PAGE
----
I recently came across a very interesting study about mothers’ ideas of the ideal child. They were asked to identify the characteristics they most hoped to see in their children as they grew up. The results were very interesting:
- Over 50% of the mothers wanted their children to grow up to be extraverts – active, cheerful, outgoing types.
- A further 20% wanted their children to grow up to be agreeable – easy to get along with, likeable and not angry.
- Less than 10% of mothers rated intelligence or conscientiousness as the most desirable characteristics.
Whatever the mothers were thinking of it was clearly not the career future of their children because conscientiousness and cognitive ability can be shown in combination to be two of the best predictors of work outcomes and career success ever identified.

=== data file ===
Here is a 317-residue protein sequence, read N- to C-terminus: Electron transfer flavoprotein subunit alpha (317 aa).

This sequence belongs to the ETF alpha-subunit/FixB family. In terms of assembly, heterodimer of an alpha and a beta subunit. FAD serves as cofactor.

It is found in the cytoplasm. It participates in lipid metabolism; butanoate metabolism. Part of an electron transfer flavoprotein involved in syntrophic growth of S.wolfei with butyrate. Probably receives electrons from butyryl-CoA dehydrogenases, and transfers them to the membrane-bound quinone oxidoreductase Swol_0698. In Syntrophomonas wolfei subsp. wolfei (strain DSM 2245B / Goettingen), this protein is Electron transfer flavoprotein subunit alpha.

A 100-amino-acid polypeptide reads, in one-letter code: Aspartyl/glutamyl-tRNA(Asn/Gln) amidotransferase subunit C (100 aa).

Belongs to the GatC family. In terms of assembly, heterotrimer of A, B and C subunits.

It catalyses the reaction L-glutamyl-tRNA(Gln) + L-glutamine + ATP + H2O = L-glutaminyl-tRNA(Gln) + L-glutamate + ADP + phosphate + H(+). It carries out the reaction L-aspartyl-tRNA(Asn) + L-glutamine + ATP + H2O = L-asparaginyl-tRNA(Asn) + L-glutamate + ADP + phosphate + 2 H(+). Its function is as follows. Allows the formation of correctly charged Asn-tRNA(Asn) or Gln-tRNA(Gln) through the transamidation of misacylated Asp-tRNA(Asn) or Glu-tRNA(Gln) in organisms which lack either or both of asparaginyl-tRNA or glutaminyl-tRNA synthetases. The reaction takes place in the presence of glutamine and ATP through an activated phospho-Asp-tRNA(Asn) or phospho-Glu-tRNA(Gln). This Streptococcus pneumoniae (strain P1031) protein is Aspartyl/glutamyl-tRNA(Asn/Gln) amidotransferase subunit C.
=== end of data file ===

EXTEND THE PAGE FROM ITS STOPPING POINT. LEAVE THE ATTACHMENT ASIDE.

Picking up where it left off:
Introverts could be forgiven for believing that this is an extraverts’ world and certainly the dominant recruitment method – the interview – is an institutionalised method of discrimination against them. Extraverts are regularly rated as being smarter and better candidates in interviews than introverts, even when it is not true.
Of course, the world needs extraverts and a workplace with none of these is much less likely to be successful. But the same should be said of introverts. Psych testing is a more objective way of identifying the strengths of potential candidates and avoiding the “extravert bias” which is so common in everyday life.